The ECHO model uses both situational and social cognitive learning theories and enables participating PCPs to identify learning gaps (cognitive dissonance) and reflect critically on their learning process.11–14 Project ECHO allows for problem-centered learning to occur in the clinical context where new knowledge will be applied; promotes interprofessional collaboration among participants; models best-practice care; supports learners to feel that they are benefiting and improving self-efficacy; and allows participants to receive positive feedback and reinforcement from clinical opinion leaders.13–15

The Project ECHO model has rapidly expanded in recent years, with over 140 international ECHO projects covering chronic diseases such as hepatitis C, HIV/AIDS prevention, addictions and psychiatry, chronic pain management,16 asthma,17 and dementia18 among others. In addition, large ECHO projects have been implemented across the United States of America through the Veterans Health Administration that spans numerous conditions and states.19,20 Enthusiasm for and expansion of the ECHO model has been further supported by the introduction and approval of the ECHO Act in 2016 in the USA, which will allow for further evaluation of this model as a capacity-building tool.21 According to the ECHO Institute, 13 of 142 ECHO projects are no longer active (about 9%). Although this number is currently low, the costs associated with implementing an intervention such as ECHO make it important to reduce the potential of funding an ECHO that is not equipped to succeed. Although the data assessing sustainability of the ECHO model are still new and relatively unknown, it is a critical metric to be able to understand the long-term impact of this educational intervention.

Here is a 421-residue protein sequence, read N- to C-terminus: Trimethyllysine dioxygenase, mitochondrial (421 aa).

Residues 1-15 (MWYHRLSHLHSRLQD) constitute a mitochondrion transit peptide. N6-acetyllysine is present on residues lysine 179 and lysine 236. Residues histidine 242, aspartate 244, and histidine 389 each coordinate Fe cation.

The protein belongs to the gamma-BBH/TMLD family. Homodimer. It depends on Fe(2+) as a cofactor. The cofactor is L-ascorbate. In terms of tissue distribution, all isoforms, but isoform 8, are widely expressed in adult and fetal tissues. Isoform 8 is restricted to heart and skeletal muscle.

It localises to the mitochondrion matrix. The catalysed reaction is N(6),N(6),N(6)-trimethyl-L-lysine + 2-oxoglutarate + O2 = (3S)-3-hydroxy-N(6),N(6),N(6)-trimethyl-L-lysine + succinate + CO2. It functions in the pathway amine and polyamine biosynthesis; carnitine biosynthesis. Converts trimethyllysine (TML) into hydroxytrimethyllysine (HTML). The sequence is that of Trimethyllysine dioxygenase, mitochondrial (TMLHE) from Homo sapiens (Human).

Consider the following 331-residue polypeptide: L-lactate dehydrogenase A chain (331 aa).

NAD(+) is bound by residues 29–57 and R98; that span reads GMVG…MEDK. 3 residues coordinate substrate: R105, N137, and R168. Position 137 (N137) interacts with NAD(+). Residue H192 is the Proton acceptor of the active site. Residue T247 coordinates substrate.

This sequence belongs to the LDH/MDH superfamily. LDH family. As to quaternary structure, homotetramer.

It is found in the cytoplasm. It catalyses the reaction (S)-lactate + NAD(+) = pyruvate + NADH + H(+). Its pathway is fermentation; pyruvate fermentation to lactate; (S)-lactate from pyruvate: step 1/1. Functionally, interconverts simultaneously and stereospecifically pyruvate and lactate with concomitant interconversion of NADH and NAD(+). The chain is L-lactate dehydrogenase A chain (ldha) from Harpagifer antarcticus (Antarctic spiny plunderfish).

As this model expands, it is increasingly important to ensure that emerging programs maintain fidelity to the model to allow across-program evaluation and to ensure a strong return on investment. The aim of the model is to offer flexibility while ensuring that new projects are in alignment with the following key principles:

  1. The project must use technology to leverage scarce resources.
  2. The project must use case-based learning to master complexity-learning loops.
  3. The project shares best practices to improve knowledge (to increase desired outcomes).
  4. The project uses a web-based database (iECHO) to monitor outcomes.

ECHO projects are required to sign an agreement with the ECHO Institute in New Mexico before obtaining training, assuring that they will implement their project following the four aforementioned key principles. Currently, according to the ECHO Institute, there are a total of 223 potential ECHO sites that have either signed contracts but not joined a replication training at the ECHO Institute in New Mexico (N = 83) or trained but have not launched yet (N = 140). For the latter group, the average time in this prelaunch state is 230.3 days. Our hope is that these tools can help sites implement quickly and effectively.